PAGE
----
According to the Norwegian newspaper Andoyposten which gave the news, Apr. 10, 2012 will go down as a date that one particular Royal Norwegian Air Force P-3 crew will never forget.
Whilst flying over the Barents Sea on a routine mission, the P-3 Orion came across a Russian Air Force Mig-31 Foxhound. Nothing unusual, apparently, as the RNoAF planes come close to the Russian ones, especially when the Norwegian F-16s are called to intercept Russian aircraft approaching Norwegian airspace, normally without incident.
However, on this occasion, the Norwegian crew initially observed the Mig-31 twice shadowing the P-3 at a safe distance, then disappearing. Moments later the Russian fighter jet came back from behind the patrol aircraft, so fast and close it was in danger of a mid-air collision.
Fortunately, in spite of the “uncomfortable distance” the Orion did not collide with the Foxhound and the aircraft could safely return to its homebase.
Quite upset by such shows of bravado by the Russian interceptor Lt. Col. John Espen Lien, communications director of the RNoAF HQ said that the incident “will be dicussed with the Russian Armed Forces”.
Reportedly taken on Apr. 10, and brought to my attention by some of my Twitter followers, the following image shows what’s in my opionion a U.S. EP-3E flying at high altitude over Libya.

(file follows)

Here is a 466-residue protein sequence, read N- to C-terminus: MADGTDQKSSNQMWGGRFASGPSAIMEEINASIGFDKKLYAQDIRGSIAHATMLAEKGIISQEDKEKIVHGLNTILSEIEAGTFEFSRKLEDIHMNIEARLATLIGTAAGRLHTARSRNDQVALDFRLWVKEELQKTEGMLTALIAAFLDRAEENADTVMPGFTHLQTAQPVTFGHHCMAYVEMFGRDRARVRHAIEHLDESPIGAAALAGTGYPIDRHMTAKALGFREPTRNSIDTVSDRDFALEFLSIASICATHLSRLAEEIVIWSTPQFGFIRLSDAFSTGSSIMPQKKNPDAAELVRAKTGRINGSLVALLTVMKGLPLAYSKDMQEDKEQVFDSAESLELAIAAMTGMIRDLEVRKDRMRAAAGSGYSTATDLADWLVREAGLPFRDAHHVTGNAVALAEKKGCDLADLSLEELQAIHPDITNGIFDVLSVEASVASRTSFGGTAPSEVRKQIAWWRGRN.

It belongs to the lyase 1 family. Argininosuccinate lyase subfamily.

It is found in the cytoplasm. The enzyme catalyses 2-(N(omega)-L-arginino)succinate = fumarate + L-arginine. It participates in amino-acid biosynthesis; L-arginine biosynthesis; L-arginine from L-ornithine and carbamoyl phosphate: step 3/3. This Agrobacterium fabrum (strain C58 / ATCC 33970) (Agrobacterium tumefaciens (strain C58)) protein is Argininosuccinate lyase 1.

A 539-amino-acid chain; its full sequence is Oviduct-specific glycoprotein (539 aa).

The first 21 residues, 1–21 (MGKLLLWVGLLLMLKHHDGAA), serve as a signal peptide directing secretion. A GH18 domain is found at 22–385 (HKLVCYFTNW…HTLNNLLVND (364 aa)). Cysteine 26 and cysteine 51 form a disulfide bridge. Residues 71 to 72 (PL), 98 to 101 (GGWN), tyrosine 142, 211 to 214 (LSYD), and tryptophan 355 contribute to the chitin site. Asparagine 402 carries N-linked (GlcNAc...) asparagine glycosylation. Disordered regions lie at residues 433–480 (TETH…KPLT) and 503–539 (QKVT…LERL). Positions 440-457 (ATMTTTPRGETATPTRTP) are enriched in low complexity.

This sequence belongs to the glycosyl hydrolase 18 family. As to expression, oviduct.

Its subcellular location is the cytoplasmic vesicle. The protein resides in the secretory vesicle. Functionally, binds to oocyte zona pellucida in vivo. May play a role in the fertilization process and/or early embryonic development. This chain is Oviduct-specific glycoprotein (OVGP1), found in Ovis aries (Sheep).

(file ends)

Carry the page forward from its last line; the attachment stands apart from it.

People who saw the image thought the aircraft was a drone. However, it seems quite clear to me that it is an EP-3E ARIES II, a highly modified version of the P-3C that became famous on Apr. 1, 2001 when one such planes and its crew were detained for 11 days following a collision with a Chinese J-8IIM fighter (that crashed causing the death of the pilot) and the subsequent emergency landing at Ligshui airbase, in Hainan island.
What the intelligence-gathering plane was doing in the Libyan airspace is hard to say. The most obvious hypothesis is that the plane was monitoring activities on the eastern Libyan city, where new extremist forces have taken root and car bombs, assassinations and looting have been reported quite often.
The U.S. Navy spyplane could also be involved in operations aimed at detecting and tracking smuggled weapons travelling towards Egypt: according to a recent Washington Post article, Egyptian officials have already intercepted several surface-to-air missiles, most of them shoulder-launched, on the road to Sinai and in the smuggling tunnels connecting Egypt to the Gaza Strip.
There is also a last, less intriguing and less likely, theory: the picture was taken with a powerful zoom as the aircraft was quietly transiting many miles off the Libyan coast, during a ferry flight or routine mission out of Souda Bay or Sigonella, where EP-3Es are regularly deployed.